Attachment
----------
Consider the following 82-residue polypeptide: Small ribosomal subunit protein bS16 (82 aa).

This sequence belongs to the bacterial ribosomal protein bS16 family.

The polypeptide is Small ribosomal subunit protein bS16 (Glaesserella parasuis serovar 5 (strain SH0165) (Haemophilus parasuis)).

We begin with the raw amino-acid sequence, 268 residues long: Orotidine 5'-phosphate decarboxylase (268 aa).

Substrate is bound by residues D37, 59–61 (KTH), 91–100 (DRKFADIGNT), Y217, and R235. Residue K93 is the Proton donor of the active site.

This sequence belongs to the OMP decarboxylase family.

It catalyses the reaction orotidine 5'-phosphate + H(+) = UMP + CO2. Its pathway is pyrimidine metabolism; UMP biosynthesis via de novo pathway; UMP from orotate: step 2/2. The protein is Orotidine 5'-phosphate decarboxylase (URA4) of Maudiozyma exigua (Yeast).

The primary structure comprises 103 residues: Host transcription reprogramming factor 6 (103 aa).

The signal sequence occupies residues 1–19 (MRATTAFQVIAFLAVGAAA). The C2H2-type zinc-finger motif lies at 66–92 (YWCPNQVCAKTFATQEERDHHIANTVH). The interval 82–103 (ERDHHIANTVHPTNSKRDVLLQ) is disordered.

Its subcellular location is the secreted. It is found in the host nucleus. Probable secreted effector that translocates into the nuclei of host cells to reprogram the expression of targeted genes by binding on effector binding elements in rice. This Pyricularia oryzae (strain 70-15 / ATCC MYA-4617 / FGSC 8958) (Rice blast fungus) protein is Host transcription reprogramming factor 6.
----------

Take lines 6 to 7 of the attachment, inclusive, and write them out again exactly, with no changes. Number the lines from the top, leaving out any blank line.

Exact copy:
This sequence belongs to the OMP decarboxylase family.

It catalyses the reaction orotidine 5'-phosphate + H(+) = UMP + CO2. Its pathway is pyrimidine metabolism; UMP biosynthesis via de novo pathway; UMP from orotate: step 2/2. The protein is Orotidine 5'-phosphate decarboxylase (URA4) of Maudiozyma exigua (Yeast).